First of all, many thanks to everyone who suggested topics for this blog. I will get to every one of them eventually. And now, I have a huge list. This one is a highly charged topic that everybody has feelings about. I've been thinking about this one for a while now but it came to a head with a new St. Patrick's Day activity.
Apparently, this year some of the schools have been encouraging kids to build leprechaun traps telling them that, if they build one of these elaborate traps, the leprechaun will leave a treat. This is wrong on so many levels. First of all, leprechauns only give you their pot of gold if you actually catch them, and they are almost impossible to catch. They don't leave candy or toys, and they are so tricky, they almost never get caught. Secondly, why do we need another excuse to get our kids all hyped up about consumerism? Don't we have enough of that to battle already? There are so many other fun ways to celebrate St. Patrick's Day, which is supposed to be about Irish pride, not about getting trashed or pretending that you have that heritage. As someone of Irish heritage, I find it insulting that the holiday has become an excuse for wanton drunkenness.
Now, we have Easter coming up soon. Because I didn't want tons of candy around, I used to have a fruit basket with things we didn't always have around. There were always fresh berries, but we also had mangoes, papayas and other non-everyday fruits. There was also candy in my kids' baskets, and a few fun spring themed toys, but the baskets weren't overloaded and were reasonably sized. And each Easter, they each got a beautiful picture book. I had so much fun choosing the perfect book for each child. They had to have a great story and spectacular pictures. We also colored eggs and had an egg hunt. The eggs and the hunt afforded us a chance to have some quality family time, creating and enjoying each others company. After all, I didn't need hyperactive sugar crazed kids with more breakable plastic toys. What we all needed was togetherness. Even their dad, who loathed holidays, enjoyed this one, stepping up to the challenge of hiding the eggs in places not too hard but not too easy. As the kids got older, they would take turns hiding them for us to find.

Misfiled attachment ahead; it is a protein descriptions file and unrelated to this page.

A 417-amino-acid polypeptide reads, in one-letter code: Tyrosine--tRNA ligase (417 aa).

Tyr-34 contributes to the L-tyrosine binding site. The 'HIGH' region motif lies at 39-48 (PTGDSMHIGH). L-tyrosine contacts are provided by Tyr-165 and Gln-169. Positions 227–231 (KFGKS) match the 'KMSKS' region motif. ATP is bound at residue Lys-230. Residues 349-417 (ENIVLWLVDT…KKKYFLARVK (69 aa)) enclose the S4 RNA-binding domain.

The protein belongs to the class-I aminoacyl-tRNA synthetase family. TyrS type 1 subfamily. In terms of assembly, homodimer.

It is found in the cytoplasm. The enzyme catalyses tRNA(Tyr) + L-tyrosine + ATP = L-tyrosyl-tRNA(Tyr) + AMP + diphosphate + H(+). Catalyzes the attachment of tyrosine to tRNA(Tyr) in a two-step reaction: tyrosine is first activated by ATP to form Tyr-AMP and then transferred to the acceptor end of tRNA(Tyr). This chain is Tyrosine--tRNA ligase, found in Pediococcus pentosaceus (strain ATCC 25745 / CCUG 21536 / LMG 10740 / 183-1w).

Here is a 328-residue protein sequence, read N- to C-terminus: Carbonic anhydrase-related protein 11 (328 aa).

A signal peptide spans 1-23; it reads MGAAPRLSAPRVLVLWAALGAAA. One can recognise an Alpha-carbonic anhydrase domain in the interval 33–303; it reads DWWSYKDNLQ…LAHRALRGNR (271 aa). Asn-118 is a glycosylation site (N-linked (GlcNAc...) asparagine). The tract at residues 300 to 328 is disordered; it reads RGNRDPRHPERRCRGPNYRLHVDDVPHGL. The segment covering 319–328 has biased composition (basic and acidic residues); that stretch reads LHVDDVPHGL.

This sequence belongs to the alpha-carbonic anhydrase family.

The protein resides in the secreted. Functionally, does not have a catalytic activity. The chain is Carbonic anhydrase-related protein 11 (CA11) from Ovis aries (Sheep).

A lot of families are now looking at downsizing and are helping their children choose a charity where donations can be made on their birthdays in lieu of presents. For the winter holidays, why not sift through toy boxes and donate old unused toys to children in need. Recycling old toys is a great way to make room for new things while helping others. It's refreshing to see that re-gifting is growing in popularity. One Christmas, my husband and I told our kids that we wanted them to give gifts that they either made or found. We all had so much fun figuring out what to give each other. Some of the best gifts I've received have been homemade gifts. And, I love thinking about someone I'm making a gift for as I'm making it. Coupon books are an easy thing even for the very young. I still have a coupon from my granddaughter for one homemade dessert and another for a shoulder rub. I may not even turn them in. That's not the point, though I'll probably get the shoulder rub. :-)
I've always admired the Jewish holiday's lack of commercialism. Not wanting to ignore Passover during this time of year, I looked for Passover crafts and found many things that reinforced the lessons of Passover and want to share a couple of those with you. Rather than turning this important holiday into an extravaganza of gift giving and money spending, everything I found was about teaching the story. It would be wonderful if we could return to this with the Christian holidays, too. Let's remember what it is we're celebrating.
Elijah's cup: https://toriavey.com/home-garden/family-fun-elijahs-cup-passover-craft/
The ten plagues: http://www.creativejewishmom.com/2011/04/ten-plagues-passover-craft-fun-placards-for-the-seder.html%20
I encourage everyone to get creative when thinking about gift giving and maybe give gifts less often. Most of us don't need to be bombarded with more stuff. Why not give a gift of time instead? In families with more than one child, alone time with one parent may be more valuable than a stuffed Easter Bunny. For a few years, we gathered natural plant materials and made our own dyes to color our eggs. It was a longer process but a wonderfully spent day. If it dyes your fingers, it probably will dye the eggs. Go ahead and experiment. Here are some sites with recipes for this. In addition to the ones listed, I've also used sumac berries. You can leave the eggs for a longer amount of time for richly colored eggs.